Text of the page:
SW Legal studies in Business

Insurance Company May Request Court to Decide Which Heirs Get Policy Proceeds

Court held that it was proper for a life insurance company to refuse to pay proceeds from a policy following the death of the policy holder when it was not clear who were the beneficiaries. When an estate is complex and there are multiple claims, an insurance company may request the court to resolve the dispute before making payment.

Topic Wills, Estates, and Trusts
Key Words

Trust; Proceeds; Life Insurance; Claims; Bad Faith

C A S E   S U M M A R Y

Madenfrost bought life insurance from National Life and listed Doris, his wife, as beneficiary. Later, he created a revocable trust that stated the insurance proceeds would go to the trust and be paid, upon his death, to his spouse and descendents. His sister was named trustee. Later, Doris and Madenfrost, who had two children, divorced. Madenfrost married Amasilia. No change was made to the life insurance policy, but the revocable trust was revoked. National Life received the revocation and asked the trustee if there were any changes in beneficiary. She did not reply. Madenfrost and Amasilia divorced, having had no children. Madenfrost died. National Life was not clear as to who was the beneficiary. One party claimed the proceeds should go to Amasilia and the children from the prior marriage; the trustee claimed Madenfrost was mentally incapable of handling his affairs and the proceeds should go to the trust she controlled as it was not properly revoked. National refused to pay the proceeds and deposited them into the registry of the court and requested the court, as an interpleader, to determine who was the rightful beneficiary of the policy. The trustee sued National for bad faith and breach of contract for failing to pay the proceeds to the trust.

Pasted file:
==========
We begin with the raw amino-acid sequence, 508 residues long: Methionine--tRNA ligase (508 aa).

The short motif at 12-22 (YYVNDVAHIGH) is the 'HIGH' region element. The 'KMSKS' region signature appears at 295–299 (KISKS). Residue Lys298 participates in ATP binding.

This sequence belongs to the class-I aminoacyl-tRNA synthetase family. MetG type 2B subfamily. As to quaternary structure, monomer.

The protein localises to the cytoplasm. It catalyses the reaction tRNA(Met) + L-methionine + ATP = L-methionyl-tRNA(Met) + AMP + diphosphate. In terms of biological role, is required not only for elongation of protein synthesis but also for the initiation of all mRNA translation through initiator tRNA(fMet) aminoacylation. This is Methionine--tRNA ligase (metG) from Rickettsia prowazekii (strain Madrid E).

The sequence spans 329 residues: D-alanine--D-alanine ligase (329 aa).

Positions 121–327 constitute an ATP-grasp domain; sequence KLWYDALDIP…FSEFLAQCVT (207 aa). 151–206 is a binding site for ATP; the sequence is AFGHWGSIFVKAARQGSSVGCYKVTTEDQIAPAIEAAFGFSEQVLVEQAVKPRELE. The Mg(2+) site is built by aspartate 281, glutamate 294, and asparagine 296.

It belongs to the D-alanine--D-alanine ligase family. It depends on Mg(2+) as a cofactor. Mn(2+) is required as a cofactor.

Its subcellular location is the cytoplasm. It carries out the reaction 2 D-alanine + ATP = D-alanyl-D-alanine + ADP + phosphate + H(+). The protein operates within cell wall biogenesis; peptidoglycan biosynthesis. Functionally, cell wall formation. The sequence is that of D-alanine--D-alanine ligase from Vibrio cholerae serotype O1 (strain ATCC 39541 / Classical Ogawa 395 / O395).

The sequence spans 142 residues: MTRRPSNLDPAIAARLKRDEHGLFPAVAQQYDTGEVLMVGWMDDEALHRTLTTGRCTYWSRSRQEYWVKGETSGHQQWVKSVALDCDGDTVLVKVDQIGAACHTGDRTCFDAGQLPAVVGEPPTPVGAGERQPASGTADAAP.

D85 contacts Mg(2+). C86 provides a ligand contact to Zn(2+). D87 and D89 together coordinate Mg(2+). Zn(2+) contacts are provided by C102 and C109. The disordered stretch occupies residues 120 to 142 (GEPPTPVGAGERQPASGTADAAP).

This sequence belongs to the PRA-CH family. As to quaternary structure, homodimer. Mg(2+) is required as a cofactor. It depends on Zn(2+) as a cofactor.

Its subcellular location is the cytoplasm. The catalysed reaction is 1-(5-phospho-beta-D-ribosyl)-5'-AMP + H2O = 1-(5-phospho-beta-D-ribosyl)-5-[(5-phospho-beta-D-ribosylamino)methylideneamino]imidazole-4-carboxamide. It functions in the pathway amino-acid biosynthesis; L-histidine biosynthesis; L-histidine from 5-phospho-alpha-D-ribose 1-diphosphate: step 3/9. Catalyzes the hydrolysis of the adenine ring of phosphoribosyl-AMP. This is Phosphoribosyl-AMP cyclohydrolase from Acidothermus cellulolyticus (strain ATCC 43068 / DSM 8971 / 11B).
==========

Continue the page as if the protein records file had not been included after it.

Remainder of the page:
National had the right to file an interpleader action since there could be multiple claims against it for the policy proceeds. There were a number of unresolved issues. National was not sure how many children existed. It did not act in bad faith in refusing to pay out the proceeds to the trustee and instead bring this action. National will be awarded attorney fees for the expenses of filing this action since the rightful claimant to policy proceeds was unclear. When it is clear who the beneficiary is, there is no right to bring an interpleader action, but in such a complex matter there is such a right.


National Life Insurance Co. v. Alembik-Eisner, ---F.Supp.2d--- (2008 WL 4265168, N.D. Ga., 2008)

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